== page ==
Chess Neighborhoods, Function Combination, and Reinforcement Learning

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Abstract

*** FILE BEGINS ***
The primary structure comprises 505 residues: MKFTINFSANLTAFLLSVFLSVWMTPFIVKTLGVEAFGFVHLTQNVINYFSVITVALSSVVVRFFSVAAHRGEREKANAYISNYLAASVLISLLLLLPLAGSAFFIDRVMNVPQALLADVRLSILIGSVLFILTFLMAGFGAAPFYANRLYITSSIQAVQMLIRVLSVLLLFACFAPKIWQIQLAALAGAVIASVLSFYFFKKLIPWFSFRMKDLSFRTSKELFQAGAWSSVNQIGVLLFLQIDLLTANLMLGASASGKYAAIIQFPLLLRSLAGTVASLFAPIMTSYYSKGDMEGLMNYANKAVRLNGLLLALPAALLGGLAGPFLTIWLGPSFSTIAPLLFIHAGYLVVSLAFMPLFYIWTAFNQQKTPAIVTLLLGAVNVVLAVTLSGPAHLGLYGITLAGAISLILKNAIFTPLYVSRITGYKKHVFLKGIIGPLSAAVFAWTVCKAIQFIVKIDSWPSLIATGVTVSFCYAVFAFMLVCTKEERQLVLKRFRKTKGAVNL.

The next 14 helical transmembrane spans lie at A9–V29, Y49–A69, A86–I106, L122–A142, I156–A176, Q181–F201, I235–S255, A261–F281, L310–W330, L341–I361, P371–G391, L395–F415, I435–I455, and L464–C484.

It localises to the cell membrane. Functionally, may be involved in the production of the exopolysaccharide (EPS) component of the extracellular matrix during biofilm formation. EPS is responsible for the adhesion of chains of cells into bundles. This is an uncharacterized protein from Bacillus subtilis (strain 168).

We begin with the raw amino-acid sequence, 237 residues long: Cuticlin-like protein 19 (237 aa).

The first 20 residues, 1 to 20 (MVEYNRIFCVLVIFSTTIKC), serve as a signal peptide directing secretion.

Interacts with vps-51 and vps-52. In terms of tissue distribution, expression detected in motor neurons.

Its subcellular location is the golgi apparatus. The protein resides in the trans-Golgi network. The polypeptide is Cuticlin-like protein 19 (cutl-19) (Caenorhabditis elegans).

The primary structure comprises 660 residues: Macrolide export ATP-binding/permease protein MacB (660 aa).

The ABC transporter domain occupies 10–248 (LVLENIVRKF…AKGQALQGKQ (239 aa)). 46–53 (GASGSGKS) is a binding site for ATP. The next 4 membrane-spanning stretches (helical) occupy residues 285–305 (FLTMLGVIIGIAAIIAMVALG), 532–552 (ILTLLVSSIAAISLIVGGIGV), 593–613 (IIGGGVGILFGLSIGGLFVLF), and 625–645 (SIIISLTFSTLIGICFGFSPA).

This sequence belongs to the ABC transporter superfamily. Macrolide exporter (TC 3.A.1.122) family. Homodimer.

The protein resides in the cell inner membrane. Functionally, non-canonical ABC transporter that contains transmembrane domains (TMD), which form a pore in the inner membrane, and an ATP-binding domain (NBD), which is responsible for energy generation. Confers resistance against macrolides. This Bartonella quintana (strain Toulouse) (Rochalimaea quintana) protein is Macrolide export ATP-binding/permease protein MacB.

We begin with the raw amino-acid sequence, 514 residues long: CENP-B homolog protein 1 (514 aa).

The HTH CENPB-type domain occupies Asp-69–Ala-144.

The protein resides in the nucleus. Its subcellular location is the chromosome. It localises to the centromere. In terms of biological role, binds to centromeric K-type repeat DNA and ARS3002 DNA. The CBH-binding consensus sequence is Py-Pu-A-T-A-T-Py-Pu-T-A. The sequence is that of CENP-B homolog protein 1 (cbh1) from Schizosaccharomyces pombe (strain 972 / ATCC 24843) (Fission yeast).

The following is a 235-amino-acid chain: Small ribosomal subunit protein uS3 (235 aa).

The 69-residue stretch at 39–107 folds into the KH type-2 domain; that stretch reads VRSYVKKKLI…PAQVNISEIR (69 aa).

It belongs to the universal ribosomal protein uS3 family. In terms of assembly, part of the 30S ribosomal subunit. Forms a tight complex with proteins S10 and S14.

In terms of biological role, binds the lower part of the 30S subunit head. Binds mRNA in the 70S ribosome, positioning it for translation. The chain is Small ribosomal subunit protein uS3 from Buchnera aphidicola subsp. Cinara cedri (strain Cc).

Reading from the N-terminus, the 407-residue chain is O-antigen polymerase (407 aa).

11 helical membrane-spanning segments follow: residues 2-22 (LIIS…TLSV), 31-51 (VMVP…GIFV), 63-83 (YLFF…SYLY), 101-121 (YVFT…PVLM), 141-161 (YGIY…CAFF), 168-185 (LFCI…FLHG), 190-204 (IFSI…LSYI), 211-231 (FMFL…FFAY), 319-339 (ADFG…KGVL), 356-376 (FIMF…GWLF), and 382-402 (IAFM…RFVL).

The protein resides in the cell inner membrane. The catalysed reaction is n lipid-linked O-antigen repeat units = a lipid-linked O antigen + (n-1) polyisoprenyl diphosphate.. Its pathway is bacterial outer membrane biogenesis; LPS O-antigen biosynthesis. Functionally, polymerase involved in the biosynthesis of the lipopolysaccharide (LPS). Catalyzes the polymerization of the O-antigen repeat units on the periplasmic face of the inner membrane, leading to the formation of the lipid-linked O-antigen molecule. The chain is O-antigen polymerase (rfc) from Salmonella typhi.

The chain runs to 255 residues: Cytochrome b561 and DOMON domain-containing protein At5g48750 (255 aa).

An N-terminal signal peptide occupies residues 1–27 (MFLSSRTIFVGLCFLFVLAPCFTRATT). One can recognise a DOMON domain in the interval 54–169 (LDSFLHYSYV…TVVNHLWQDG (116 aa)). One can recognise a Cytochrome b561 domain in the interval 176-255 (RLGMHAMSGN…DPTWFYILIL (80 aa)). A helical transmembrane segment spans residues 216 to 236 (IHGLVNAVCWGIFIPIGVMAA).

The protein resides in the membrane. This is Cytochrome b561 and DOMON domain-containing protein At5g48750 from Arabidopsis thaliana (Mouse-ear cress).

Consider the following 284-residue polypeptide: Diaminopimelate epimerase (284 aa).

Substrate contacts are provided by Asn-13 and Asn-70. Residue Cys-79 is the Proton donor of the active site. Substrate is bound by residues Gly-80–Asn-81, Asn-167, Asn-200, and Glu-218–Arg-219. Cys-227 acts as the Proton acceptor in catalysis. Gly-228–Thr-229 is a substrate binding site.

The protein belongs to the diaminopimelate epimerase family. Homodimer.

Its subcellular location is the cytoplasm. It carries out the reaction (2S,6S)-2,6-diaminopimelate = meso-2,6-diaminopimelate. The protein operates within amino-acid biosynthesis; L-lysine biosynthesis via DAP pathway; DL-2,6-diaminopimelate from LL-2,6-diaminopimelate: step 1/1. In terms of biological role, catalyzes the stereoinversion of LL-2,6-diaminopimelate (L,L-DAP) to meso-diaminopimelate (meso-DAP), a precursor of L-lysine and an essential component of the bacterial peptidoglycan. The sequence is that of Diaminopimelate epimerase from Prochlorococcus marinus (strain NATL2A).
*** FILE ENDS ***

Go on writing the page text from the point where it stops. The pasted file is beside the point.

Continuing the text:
Over the years, various research projects have attempted to develop a chess program that learns to play well given little prior knowledge beyond the rules of the game. Early on it was recognized that the key would be to adequately represent the relationships between the pieces and to evaluate the strengths or weaknesses of such relationships. As such, representations have developed, including a graph-based model. In this paper we extend the work on graph representation to a precise type of graph that we call a piece or square neighborhood. Specifically, a chessboard is represented as 64 neighborhoods, one for each square. Each neighborhood has a center, and 16 satellites corresponding to the pieces that are immediately close on the 4 diagonals, 2 ranks, 2 files, and 8 knight moves related to the square. Games are played and training values for boards are developed using temporal difference learning, as in other reinforcement learning systems. We then use a 2-layer regression network to learn. At the lower level the values (expected probability of winning) of the neighborhoods are learned and at the top they are combined based on their product and entropy. We report on relevant experiments including a learning experience on the Internet Chess Club (ICC) from which we can estimate a rating for the new program. The level of chess play achieved in a few days of training is comparable to a few months of work on previous systems such as Morph which is described as “one of the best from-scratch game learning systems, perhaps the best” [22].